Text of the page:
That was the week that was for big issues with BBC1 doing Swine Flu: Everything You Need To Know and RTE running up the flagpole on Prime Time: Nama. And is this reviewer any the wiser? Any more re-assured? Pigs will fly, it seems. Apparently one expert says the swine flu isn’t a swine flu and it’s an airborne pandemic and another says it’s scare mongering. Fine Gael say that the Government Nama plan is a fairy tale to which Willie O’Dea TD says … that sort of attitude is Tommy Cooper Economics.
What are we to think? Prime Time looked at a field in Gracedieu in the city that cost a now bankrupt developer €7 million and questioned whether it would have any value even in ten years time with a glut of unsold houses. Why should Nama take this field into public protection?
Why should the public believe the people who believed the bankers and speculators before and believe you me, I haven’t an answer and I suspect the politicians don’t either. Score one!
That clever RTE1 programme, At Your Service, is back on Sundays, into a nice slot, after Fair City. The two Brennan Brothers have such enthusiasm for their projects, but they had their work cut out with the Skylon Hotel in Drumcondra. The owners, who never appeared, and left it to two willing but cautious managers to deal with the brothers. Good ideas were turned down by these faceless owners and sound financial advice was disregarded. It took weeks to re-decorate three rooms and it was the usual sure-you-know-yourself-excuses. Even signage change outside took six weeks to implement and you could see the staff were sceptical of a drumming workshop to get some element of life, buzz or change onboard.
Still, the two brothers carried on, but when the unidentified owners see the programme, you would have to think, they won’t be happy. Free publicity yes, but!
Casualty, the long running BBC1 medical drama, returned with a bang, a scary, edge of the seat fire and initially eight new junior doctors. It is a triumph of planning that they manage to vary these shows and keep the plot and pot boiling. And, this opening two-parter, was a cracker, crammed with interesting characters, and each one interwoven into a fantastic, gripping human interest story. These new, or surviving characters, established themselves in a densely plotted and developed storyline. Derek Thompson as Charlie was long-serving and excellent.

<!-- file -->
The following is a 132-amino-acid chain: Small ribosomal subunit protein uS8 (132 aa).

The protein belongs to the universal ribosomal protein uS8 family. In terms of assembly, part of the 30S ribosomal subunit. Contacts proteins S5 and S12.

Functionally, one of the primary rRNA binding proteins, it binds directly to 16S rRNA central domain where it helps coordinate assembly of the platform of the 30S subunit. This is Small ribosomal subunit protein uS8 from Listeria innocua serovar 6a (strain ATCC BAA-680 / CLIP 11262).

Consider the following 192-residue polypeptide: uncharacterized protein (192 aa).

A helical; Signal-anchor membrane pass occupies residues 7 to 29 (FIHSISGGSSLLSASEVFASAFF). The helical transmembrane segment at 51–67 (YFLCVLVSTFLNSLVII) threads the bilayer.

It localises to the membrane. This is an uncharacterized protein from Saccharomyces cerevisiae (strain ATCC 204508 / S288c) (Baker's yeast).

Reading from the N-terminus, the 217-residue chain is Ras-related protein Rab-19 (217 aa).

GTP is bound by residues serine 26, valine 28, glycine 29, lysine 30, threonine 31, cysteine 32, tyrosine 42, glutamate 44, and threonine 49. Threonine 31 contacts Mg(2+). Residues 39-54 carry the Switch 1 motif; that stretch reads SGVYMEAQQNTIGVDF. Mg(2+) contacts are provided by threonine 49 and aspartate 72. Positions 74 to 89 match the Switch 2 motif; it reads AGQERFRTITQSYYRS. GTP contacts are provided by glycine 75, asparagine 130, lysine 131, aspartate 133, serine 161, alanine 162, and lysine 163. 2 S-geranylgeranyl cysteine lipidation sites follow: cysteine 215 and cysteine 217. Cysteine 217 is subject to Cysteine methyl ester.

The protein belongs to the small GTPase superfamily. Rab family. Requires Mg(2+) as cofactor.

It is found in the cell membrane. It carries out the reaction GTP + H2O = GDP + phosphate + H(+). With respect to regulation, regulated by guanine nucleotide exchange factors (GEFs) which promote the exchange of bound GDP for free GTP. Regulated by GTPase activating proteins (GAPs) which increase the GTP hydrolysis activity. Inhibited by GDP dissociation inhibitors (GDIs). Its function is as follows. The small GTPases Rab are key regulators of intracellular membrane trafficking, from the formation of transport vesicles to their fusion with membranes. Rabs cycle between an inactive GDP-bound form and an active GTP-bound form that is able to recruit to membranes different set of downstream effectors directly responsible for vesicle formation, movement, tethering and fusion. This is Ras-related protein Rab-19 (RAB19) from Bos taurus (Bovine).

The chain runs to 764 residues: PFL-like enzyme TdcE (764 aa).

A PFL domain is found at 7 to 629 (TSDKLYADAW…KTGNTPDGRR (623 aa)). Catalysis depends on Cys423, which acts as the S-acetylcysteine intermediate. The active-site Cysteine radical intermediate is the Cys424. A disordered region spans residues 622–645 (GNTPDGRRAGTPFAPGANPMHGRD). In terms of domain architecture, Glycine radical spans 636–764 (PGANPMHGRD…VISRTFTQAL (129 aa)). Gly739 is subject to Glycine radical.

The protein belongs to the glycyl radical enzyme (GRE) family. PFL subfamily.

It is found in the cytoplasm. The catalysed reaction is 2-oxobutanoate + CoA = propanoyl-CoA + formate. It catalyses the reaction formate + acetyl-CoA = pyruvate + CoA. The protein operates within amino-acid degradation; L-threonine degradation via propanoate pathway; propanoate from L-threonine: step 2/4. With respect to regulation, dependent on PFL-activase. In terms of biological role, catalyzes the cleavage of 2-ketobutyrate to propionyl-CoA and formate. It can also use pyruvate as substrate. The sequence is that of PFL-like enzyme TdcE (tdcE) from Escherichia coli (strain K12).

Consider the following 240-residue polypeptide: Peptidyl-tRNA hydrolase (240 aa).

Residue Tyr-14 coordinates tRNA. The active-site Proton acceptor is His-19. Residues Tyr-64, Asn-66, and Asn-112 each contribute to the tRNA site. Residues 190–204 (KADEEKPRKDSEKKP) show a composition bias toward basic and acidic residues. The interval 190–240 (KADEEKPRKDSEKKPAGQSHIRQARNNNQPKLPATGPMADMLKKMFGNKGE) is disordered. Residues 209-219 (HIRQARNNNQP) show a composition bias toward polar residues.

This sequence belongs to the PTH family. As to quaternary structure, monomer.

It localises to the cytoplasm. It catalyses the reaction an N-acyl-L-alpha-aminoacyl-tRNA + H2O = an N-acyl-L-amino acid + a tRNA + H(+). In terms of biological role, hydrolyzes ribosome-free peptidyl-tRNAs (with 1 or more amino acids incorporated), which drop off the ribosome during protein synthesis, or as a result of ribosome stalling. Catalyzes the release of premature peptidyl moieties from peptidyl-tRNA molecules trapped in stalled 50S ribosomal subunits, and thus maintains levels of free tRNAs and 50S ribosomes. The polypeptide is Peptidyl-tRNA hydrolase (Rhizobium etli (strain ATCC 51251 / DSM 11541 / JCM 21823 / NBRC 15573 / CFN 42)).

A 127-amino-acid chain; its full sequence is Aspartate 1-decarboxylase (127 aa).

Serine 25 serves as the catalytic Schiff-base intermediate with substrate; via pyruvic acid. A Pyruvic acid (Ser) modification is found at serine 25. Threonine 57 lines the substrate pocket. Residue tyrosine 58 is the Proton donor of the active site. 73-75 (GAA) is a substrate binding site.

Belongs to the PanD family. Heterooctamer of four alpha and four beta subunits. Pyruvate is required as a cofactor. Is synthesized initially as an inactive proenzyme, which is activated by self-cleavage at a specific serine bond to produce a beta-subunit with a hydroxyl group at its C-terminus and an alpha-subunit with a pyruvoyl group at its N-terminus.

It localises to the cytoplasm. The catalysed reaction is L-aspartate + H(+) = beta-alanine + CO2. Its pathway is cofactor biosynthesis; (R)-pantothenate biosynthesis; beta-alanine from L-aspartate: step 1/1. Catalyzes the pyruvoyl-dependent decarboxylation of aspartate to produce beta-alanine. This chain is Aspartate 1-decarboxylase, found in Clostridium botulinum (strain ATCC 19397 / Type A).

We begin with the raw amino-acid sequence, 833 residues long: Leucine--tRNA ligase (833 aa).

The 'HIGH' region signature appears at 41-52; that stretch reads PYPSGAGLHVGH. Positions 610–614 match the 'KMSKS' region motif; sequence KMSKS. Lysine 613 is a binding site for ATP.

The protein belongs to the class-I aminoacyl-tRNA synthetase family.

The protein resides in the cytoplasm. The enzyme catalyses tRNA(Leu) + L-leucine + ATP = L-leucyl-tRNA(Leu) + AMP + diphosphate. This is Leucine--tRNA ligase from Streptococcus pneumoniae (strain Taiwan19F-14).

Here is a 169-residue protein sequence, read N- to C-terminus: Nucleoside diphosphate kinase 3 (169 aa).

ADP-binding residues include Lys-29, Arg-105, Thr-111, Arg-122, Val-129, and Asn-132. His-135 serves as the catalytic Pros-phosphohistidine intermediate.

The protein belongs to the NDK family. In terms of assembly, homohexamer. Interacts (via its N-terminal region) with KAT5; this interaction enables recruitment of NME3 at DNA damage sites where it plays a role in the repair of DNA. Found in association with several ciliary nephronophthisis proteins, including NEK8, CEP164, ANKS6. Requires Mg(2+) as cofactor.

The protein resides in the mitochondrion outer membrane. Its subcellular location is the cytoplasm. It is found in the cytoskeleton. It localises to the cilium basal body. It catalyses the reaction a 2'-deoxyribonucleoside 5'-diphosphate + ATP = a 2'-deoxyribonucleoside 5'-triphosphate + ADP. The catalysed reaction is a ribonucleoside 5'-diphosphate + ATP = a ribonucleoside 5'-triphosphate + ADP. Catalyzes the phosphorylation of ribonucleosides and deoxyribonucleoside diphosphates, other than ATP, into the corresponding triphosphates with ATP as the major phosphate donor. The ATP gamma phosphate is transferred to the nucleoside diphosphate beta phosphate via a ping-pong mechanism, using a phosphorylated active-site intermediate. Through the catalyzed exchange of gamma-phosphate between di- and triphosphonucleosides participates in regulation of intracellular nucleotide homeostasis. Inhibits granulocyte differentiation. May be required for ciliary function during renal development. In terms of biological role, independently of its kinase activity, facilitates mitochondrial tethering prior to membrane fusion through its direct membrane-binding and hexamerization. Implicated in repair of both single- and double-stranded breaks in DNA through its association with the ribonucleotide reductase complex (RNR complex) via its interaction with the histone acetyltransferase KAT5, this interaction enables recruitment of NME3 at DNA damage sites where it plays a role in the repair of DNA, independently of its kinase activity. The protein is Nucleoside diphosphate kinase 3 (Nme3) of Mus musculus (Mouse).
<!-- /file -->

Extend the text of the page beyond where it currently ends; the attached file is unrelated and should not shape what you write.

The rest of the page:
The plot of an explosion in a derelict supermarket, was exciting, and developed well over the two nights and is sure to bring in, if not increase, the rating. BBC are making a new docs and angels series, Crash, under EastEnders genius, Tony Jordan. It will look at the pressures young medics find themselves under.
The previews suggest it will be a bit like a Brit version of Gray’s Anatomy. So that can’t be bad.
Sadly, all is not well with the new improved edgier version of past-watershed The Bill. After all the hype about the later slot giving them a chance to deepen the content, while at the same time losing or killing off popular characters. So far, ITV have lost about a million viewers per episode, but they say that is down to the BBC show, New Tricks. Now Tricks has ended its run and what will be the excuse, now? Strangely The Bill has increased its family and younger viewers but lost the over 55s. It’s not easy to explain that, so expect some remedial action and a change in cast and a big bang storyline.
Watch out for a real gem of a programme going out twice a week on More 4, Saving Grace. Holly Hunter, who was once Steven Spielberg’s partner, plays Grace, a world-wise cop who has a wise male angel living in her house and he helps unravel her cases by a sort of question and answer method. Pure hokum but Hunter, as the Americans say, is a honey and she lights up the screen with her world-weary cynicism and live-in angel. The bright winged seraphim is her saving grace, as well as watching over her. There is also a great character actor as a priest friend – you know the kind – like Chris Cooper, in lots of stuff, you recognise his face but can’t identify him from the credits.
The RTE1 new series CSI Fada, about unsolved Irish murders, opened with a 1920s killing and cover-up, about a Stradbally, Co. Waterford, based postman, who disappeared on Christmas Day and became a legend, that ruined lives, as a key witness refused to corroborate evidence and the case collapsed. It made the UK papers and several papers had to pay for unsubstantiated allegations they made. What surprised me was the little actual evidence presented and at the end there was a statement that the state were going to release further documents soon. So, why didn’t the programme makers wait for that? Recently the local Stagemad Theatre Company staged a James Cheasty play, Prisoners Of Silence, loosely based on that story.